Saturday, October 31, 2009

value sketches

I started taking Melanie Peter's drawing class. It's back to the basics and very helpful in learning how to see shapes and values and how to place them correctly on the paper. These are the first 2 sketches. We are using charcoal and white pastel on toned gray paper. I'm having fun with this. We are drawing using shapes instead of line. The idea is that shadow shapes define the object. It's actually easier to draw this way than trying to outline the objects and then fill in the values. With this method we start with the biggest shapes and continue to refine those. We start with 2 values. All the lights and all the darks, defining the shapes of the shadows the toned paper being the mid tones. The beauty of this medium is the ease with which it erases. The shapes and edges can be moved and changed as you progress. First the paper is covered with a light charcoal toning darks are placed with soft charcoal and the lights are erased. As the shapes are refined the accent darks and lights come last. These set ups are all white with a single light source. I did these in about 1 1/2 hours each The second one was actually pretty complicated. It still needs a lot of work but there is a time limit. You can see that I never made it to finishing the top of this plant stand. The edges still need allot of work. An ellipse is a difficult shape

both sketches are on the same paper

Friday, October 30, 2009

random photos

I was shooting some jewelry and clicked off a few random shots that I thought might make good starts and compositions for a series of abstract paintings ( my daydream series) that I want to explore more. These were potoshopped a little for color and cropping. The top one is an untouched original. I know, everyone has photoshop but the idea was to come up with a way to start an abstract painting not to produce finished art with manipulated photos. Allot of abstracts that I see just look like a infantile versions of a subject. Sometimes it seems like an excuse for not developing drawing or painting skills. Sometimes it's just random marks, or color fields or grids, or "expresionism". They don't seem to have a composition, design or a focus. The good abstracts have design and focus and are well made. (IMO). But where does the original idea for non objective abstracts come from?. That's where I'm having trouble getting started. My daydream series has been about the landscape so far with elements of watercolors on paper as collage. They are more surreal than abstract but they are usually based on or around the collage element. This series may continue with the collage elements but using this idea of random, found designs as a starting point appeals to me. I've used the idea in jewelry with a series called "throwing bones". (If your interested in that idea make a comment and I'll post something about it on the jewelry blog.)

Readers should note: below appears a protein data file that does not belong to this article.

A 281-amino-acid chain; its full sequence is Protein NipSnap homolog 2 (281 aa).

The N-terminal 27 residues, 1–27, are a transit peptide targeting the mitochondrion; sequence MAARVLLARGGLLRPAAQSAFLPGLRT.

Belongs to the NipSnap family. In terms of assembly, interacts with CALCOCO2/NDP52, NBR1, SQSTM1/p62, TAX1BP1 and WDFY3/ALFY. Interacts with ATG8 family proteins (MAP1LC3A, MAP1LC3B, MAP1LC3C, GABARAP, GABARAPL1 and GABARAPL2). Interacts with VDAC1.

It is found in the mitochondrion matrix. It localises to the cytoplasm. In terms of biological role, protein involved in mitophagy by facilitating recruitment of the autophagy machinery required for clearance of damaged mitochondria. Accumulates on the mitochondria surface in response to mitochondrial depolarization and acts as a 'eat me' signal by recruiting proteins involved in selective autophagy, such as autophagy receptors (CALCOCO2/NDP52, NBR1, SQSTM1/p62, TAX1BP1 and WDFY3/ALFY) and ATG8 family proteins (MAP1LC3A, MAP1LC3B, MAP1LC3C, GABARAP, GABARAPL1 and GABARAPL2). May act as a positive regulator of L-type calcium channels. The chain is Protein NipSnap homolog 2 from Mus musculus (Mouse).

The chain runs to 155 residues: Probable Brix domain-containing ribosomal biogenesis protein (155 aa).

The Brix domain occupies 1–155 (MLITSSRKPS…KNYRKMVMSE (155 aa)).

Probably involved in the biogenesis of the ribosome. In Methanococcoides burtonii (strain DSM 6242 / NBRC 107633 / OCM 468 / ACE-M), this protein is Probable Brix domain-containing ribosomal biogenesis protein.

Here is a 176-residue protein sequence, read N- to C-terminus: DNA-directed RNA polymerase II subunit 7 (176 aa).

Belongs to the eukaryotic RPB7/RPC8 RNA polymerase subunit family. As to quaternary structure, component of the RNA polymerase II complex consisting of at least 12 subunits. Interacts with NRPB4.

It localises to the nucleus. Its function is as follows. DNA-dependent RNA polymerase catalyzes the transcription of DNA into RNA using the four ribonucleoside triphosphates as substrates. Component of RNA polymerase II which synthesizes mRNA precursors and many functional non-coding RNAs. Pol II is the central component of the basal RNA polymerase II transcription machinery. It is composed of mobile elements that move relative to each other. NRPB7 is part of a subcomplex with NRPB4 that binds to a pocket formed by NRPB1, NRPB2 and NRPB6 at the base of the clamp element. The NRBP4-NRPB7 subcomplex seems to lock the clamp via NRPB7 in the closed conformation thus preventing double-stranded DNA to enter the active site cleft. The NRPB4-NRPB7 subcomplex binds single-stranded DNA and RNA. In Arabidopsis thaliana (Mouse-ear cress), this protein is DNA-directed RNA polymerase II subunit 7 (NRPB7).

This is an untouched photo from this series

Friday, October 09, 2009

Partly Cloudy and Hot

This is a 5 x 7 watercolor on canvas I did in the studio from memory. I'm painting on a new gesso recipe here and really like the way it takes the paint. It's as close as I've come to the feel of paper. Unframed 60.00